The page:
Tag Archives: Norwegian

Norwegian for the Holidays

My sister says I get “Norwegian-y” around the holidays. She means I go a little overboard with my Norwegian sweaters and “prairie tree” made by my father from dowels to imitate the twig Christmas trees of early Norwegian immigrants. I unwrap the Norwegian Nisse doll knitted and felted by a newfound Nordic cousin. John and I fire up the Norwegian woodstove in the milkhouse sauna for chilly winter nights. We even make lefse—a thin Norwegian potato pancake–for Christmas eve dinner using my Grandma and Grandpa Short’s lefse griddle and fancy rolling pins. My holidays wouldn’t feel complete without these Nordic customs.

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This year I’m feeling even more Norwegian-y because I’ve been researching my father’s Nordic heritage on my grandmother’s side. Her father—my great-grandfather Martin Jacobson—came from Oslo as a young child in 1883. Her mother—my great-grandmother Jossie Dokken Jacobson—was a first-generation American daughter born to Norwegian immigrant parents. It’s these great-great-grandparents for whom I’ve been searching recently, aided by Jean, an expert genealogist who keeps me pointed in the right direction with her generous guidance and lightning-fast retrieval of archival information; Janet, my dad’s cousin-in-law who shares her own valuable discoveries; and a handful of Minnesota historical librarians and genealogists. With their help, I’ve reconstructed a good bit of information about these ancestors.

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Genealogical research is one part methodical fact-finding (pouring through census and other records; checking and rechecking names, dates, and places), two parts sleuthing (following up leads, pursuing hunches) and three parts serendipity. Jean reminds me that some of the best clues are found in places where we aren’t even intentionally looking for them. I enjoy this meticulous kind of work, and the connection to my own family makes it even more satisfying.

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Searching for Norwegian ancestors in the winter makes a certain kind of sense because Norwegian immigrants settled first in the colder mid-Northern areas of the United States. Norwegian immigration is really two movements: emigration from Norway, where economic opportunity was limited by lack of land for the growing population, and immigration to the United States, where land was becoming available as states like Illinois, Wisconsin, Minnesota, and Iowa “opened” (a euphemism for claimed and taken by settlement and force from Native people) for white, European homesteaders.

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Norwegians immigrated to the rural northern climate to continue the agricultural work they’d known back home. Garrison Keillor jokes that Norwegians came to the US to try horizontal farming, meaning they were leaving the mountains of Norway behind. These immigrants weren’t daunted by the cold winters of the mid-Northern states. In his 1909 study Norwegian Immigration to the United States, scholar George T. Flom remarked on the affinity of Norwegian immigrants to colder climates: “Even Kansas is too far south for the Norwegian.”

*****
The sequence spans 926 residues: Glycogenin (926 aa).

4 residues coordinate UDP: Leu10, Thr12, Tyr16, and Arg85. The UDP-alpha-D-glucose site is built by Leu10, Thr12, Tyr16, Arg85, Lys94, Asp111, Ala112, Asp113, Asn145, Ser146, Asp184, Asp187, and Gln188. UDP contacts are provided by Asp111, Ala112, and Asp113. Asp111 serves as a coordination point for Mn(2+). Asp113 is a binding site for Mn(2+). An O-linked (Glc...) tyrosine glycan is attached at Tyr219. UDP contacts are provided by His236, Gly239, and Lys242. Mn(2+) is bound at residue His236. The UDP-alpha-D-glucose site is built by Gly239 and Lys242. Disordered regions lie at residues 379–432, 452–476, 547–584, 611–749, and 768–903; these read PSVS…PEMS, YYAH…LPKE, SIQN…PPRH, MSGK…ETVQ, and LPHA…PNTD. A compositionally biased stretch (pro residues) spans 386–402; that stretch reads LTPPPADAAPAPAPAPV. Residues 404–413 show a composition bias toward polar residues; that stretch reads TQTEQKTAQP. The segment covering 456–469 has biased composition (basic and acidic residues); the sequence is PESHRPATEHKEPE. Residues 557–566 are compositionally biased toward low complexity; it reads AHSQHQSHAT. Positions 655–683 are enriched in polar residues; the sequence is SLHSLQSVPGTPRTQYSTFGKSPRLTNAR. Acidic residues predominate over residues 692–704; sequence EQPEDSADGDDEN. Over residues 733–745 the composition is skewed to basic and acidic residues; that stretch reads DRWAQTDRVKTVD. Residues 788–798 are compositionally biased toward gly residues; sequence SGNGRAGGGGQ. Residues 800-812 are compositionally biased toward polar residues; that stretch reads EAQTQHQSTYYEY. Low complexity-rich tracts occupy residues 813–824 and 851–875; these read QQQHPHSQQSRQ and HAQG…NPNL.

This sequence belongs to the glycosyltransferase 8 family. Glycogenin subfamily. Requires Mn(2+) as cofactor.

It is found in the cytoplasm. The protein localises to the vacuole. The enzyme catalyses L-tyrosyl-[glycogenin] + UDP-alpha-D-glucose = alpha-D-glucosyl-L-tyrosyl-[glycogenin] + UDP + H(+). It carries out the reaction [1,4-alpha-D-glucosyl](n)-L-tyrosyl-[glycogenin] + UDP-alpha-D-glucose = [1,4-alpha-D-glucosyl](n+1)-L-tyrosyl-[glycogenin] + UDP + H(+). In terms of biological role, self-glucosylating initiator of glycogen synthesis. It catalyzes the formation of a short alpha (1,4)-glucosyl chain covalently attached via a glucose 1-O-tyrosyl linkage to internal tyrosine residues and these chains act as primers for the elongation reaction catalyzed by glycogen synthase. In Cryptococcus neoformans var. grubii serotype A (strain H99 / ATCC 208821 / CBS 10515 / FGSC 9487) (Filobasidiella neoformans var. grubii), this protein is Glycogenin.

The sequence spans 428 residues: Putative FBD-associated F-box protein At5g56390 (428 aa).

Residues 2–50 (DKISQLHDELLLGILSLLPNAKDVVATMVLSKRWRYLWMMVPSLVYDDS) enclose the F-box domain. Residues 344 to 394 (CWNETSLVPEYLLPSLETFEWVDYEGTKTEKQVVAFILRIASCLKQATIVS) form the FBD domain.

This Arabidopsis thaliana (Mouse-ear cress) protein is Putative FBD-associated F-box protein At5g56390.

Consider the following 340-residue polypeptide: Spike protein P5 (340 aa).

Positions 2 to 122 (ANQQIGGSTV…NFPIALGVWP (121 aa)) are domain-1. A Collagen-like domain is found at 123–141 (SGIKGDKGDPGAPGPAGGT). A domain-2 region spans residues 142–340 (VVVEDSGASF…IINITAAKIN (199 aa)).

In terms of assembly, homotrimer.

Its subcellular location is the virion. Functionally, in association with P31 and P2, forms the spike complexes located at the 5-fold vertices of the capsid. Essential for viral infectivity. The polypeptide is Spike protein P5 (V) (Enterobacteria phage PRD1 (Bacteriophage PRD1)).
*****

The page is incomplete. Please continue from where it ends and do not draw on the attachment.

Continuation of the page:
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My great-great-grandfather Ole Olson Dokken came to the United States in the late 1860s or early 1870s with his older brother Arne. Census records show two different entry years for Ole—1868 and 1872. Census records are notorious for imprecision and error, but at least we have a range of dates from which to work.

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We have yet to find the entry year for my great-great-grandmother Anna Engebretson Dokken and we may never find it. Women in those days weren’t usually asked for such details on the census since the husband was considered the head of household whose information was most important. I’m still searching for Anna’s death record. My great-grandmother Jossie—Anna’s daughter–noted on the back of her own wedding license that Anna died at age 50 in Swift Falls, but research there has yet to turn up anything with Anna’s name. The last official document we have for Anna is the 1895 Minnesota state census in which her name appears with her husband and children. By 1900, she was gone and Ole was remarried to Karen Thompson, another Norwegian immigrant.

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I may never know much about my great-great-grandmother Anna but I’m willing to keep looking until the all leads are spent. Finding connections between the women in my family helps me understand my own life better. In A Bushel’s Worth: An Ecobiography, I wrote of how my Great-Grandma Flora Hunsley Smith’s teaching and farming life was passed down to me. I hope to find a similar resonance with Great-Great-Grandmother Anna. After all, she came to a new country as a young, unmarried woman and raised her seven children on a farm. She must have valued education since her daughter Jossie went to school through eighth grade, which was equivalent to high school in those days. I imagine she made the most with what she had without complaining because that’s the ethic I observed in the Norwegian family and community of my youth.